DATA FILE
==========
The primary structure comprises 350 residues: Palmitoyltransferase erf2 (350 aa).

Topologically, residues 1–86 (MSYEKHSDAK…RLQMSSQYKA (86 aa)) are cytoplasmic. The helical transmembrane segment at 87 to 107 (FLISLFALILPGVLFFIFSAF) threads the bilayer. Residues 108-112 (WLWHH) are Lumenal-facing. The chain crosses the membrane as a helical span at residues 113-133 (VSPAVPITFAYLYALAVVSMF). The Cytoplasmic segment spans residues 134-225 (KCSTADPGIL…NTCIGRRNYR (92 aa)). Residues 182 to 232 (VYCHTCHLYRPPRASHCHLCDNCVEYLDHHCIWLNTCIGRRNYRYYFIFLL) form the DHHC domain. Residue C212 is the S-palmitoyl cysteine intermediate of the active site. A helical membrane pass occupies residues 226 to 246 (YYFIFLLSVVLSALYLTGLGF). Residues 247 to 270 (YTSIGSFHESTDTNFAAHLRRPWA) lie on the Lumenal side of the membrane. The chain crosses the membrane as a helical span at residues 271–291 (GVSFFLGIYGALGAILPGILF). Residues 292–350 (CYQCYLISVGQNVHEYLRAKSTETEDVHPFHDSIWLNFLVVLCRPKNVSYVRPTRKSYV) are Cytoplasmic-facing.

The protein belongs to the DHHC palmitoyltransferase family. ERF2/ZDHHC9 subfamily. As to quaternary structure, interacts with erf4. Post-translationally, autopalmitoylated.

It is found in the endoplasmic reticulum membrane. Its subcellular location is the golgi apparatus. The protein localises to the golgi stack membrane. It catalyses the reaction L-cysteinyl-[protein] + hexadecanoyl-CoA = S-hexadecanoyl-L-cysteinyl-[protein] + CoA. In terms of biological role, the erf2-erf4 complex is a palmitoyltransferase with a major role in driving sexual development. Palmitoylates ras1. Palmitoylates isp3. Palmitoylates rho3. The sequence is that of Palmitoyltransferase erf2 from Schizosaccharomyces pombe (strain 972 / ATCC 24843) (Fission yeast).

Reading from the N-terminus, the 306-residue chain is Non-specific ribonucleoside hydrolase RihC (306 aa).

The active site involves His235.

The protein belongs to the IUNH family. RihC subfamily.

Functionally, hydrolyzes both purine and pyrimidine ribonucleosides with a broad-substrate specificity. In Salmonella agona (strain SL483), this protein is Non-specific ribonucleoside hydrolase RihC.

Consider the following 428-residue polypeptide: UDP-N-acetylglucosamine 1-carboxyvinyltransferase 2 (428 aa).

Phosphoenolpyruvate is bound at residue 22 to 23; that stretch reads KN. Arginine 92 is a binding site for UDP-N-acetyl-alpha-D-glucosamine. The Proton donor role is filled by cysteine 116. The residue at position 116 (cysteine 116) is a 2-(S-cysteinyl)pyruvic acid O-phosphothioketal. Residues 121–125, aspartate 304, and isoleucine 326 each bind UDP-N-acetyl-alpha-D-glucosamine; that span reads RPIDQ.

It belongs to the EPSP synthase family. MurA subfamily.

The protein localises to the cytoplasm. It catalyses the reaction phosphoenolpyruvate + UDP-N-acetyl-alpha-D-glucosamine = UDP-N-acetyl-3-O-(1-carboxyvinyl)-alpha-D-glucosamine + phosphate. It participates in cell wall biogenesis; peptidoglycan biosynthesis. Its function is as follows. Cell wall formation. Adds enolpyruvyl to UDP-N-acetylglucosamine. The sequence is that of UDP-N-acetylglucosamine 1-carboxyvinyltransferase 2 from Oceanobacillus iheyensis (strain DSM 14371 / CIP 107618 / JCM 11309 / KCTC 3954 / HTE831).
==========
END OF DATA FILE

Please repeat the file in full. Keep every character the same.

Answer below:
The primary structure comprises 350 residues: Palmitoyltransferase erf2 (350 aa).

Topologically, residues 1–86 (MSYEKHSDAK…RLQMSSQYKA (86 aa)) are cytoplasmic. The helical transmembrane segment at 87 to 107 (FLISLFALILPGVLFFIFSAF) threads the bilayer. Residues 108-112 (WLWHH) are Lumenal-facing. The chain crosses the membrane as a helical span at residues 113-133 (VSPAVPITFAYLYALAVVSMF). The Cytoplasmic segment spans residues 134-225 (KCSTADPGIL…NTCIGRRNYR (92 aa)). Residues 182 to 232 (VYCHTCHLYRPPRASHCHLCDNCVEYLDHHCIWLNTCIGRRNYRYYFIFLL) form the DHHC domain. Residue C212 is the S-palmitoyl cysteine intermediate of the active site. A helical membrane pass occupies residues 226 to 246 (YYFIFLLSVVLSALYLTGLGF). Residues 247 to 270 (YTSIGSFHESTDTNFAAHLRRPWA) lie on the Lumenal side of the membrane. The chain crosses the membrane as a helical span at residues 271–291 (GVSFFLGIYGALGAILPGILF). Residues 292–350 (CYQCYLISVGQNVHEYLRAKSTETEDVHPFHDSIWLNFLVVLCRPKNVSYVRPTRKSYV) are Cytoplasmic-facing.

The protein belongs to the DHHC palmitoyltransferase family. ERF2/ZDHHC9 subfamily. As to quaternary structure, interacts with erf4. Post-translationally, autopalmitoylated.

It is found in the endoplasmic reticulum membrane. Its subcellular location is the golgi apparatus. The protein localises to the golgi stack membrane. It catalyses the reaction L-cysteinyl-[protein] + hexadecanoyl-CoA = S-hexadecanoyl-L-cysteinyl-[protein] + CoA. In terms of biological role, the erf2-erf4 complex is a palmitoyltransferase with a major role in driving sexual development. Palmitoylates ras1. Palmitoylates isp3. Palmitoylates rho3. The sequence is that of Palmitoyltransferase erf2 from Schizosaccharomyces pombe (strain 972 / ATCC 24843) (Fission yeast).

Reading from the N-terminus, the 306-residue chain is Non-specific ribonucleoside hydrolase RihC (306 aa).

The active site involves His235.

The protein belongs to the IUNH family. RihC subfamily.

Functionally, hydrolyzes both purine and pyrimidine ribonucleosides with a broad-substrate specificity. In Salmonella agona (strain SL483), this protein is Non-specific ribonucleoside hydrolase RihC.

Consider the following 428-residue polypeptide: UDP-N-acetylglucosamine 1-carboxyvinyltransferase 2 (428 aa).

Phosphoenolpyruvate is bound at residue 22 to 23; that stretch reads KN. Arginine 92 is a binding site for UDP-N-acetyl-alpha-D-glucosamine. The Proton donor role is filled by cysteine 116. The residue at position 116 (cysteine 116) is a 2-(S-cysteinyl)pyruvic acid O-phosphothioketal. Residues 121–125, aspartate 304, and isoleucine 326 each bind UDP-N-acetyl-alpha-D-glucosamine; that span reads RPIDQ.

It belongs to the EPSP synthase family. MurA subfamily.

The protein localises to the cytoplasm. It catalyses the reaction phosphoenolpyruvate + UDP-N-acetyl-alpha-D-glucosamine = UDP-N-acetyl-3-O-(1-carboxyvinyl)-alpha-D-glucosamine + phosphate. It participates in cell wall biogenesis; peptidoglycan biosynthesis. Its function is as follows. Cell wall formation. Adds enolpyruvyl to UDP-N-acetylglucosamine. The sequence is that of UDP-N-acetylglucosamine 1-carboxyvinyltransferase 2 from Oceanobacillus iheyensis (strain DSM 14371 / CIP 107618 / JCM 11309 / KCTC 3954 / HTE831).